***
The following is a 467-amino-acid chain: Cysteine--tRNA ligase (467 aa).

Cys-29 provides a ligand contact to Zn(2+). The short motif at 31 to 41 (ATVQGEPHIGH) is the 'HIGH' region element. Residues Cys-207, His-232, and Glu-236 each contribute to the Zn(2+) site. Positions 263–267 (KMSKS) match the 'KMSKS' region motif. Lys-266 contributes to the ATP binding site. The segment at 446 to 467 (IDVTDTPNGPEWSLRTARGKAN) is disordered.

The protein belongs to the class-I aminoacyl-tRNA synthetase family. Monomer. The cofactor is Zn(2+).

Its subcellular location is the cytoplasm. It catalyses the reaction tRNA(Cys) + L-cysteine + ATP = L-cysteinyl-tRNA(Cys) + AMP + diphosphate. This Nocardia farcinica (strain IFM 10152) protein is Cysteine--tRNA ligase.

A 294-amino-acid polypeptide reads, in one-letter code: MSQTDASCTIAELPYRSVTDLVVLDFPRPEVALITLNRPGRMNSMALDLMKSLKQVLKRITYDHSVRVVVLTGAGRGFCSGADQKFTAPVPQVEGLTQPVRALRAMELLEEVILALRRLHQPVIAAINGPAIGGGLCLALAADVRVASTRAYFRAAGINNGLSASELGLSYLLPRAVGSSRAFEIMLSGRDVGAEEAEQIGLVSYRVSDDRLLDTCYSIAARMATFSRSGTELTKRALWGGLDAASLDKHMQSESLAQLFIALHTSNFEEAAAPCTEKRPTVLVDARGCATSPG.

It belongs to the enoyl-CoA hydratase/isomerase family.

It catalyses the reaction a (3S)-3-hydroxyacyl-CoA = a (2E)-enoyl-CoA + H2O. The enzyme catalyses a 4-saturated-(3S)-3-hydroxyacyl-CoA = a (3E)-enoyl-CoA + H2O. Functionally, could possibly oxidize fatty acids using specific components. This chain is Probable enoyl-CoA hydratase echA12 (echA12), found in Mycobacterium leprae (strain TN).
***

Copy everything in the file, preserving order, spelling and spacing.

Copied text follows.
The following is a 467-amino-acid chain: Cysteine--tRNA ligase (467 aa).

Cys-29 provides a ligand contact to Zn(2+). The short motif at 31 to 41 (ATVQGEPHIGH) is the 'HIGH' region element. Residues Cys-207, His-232, and Glu-236 each contribute to the Zn(2+) site. Positions 263–267 (KMSKS) match the 'KMSKS' region motif. Lys-266 contributes to the ATP binding site. The segment at 446 to 467 (IDVTDTPNGPEWSLRTARGKAN) is disordered.

The protein belongs to the class-I aminoacyl-tRNA synthetase family. Monomer. The cofactor is Zn(2+).

Its subcellular location is the cytoplasm. It catalyses the reaction tRNA(Cys) + L-cysteine + ATP = L-cysteinyl-tRNA(Cys) + AMP + diphosphate. This Nocardia farcinica (strain IFM 10152) protein is Cysteine--tRNA ligase.

A 294-amino-acid polypeptide reads, in one-letter code: MSQTDASCTIAELPYRSVTDLVVLDFPRPEVALITLNRPGRMNSMALDLMKSLKQVLKRITYDHSVRVVVLTGAGRGFCSGADQKFTAPVPQVEGLTQPVRALRAMELLEEVILALRRLHQPVIAAINGPAIGGGLCLALAADVRVASTRAYFRAAGINNGLSASELGLSYLLPRAVGSSRAFEIMLSGRDVGAEEAEQIGLVSYRVSDDRLLDTCYSIAARMATFSRSGTELTKRALWGGLDAASLDKHMQSESLAQLFIALHTSNFEEAAAPCTEKRPTVLVDARGCATSPG.

It belongs to the enoyl-CoA hydratase/isomerase family.

It catalyses the reaction a (3S)-3-hydroxyacyl-CoA = a (2E)-enoyl-CoA + H2O. The enzyme catalyses a 4-saturated-(3S)-3-hydroxyacyl-CoA = a (3E)-enoyl-CoA + H2O. Functionally, could possibly oxidize fatty acids using specific components. This chain is Probable enoyl-CoA hydratase echA12 (echA12), found in Mycobacterium leprae (strain TN).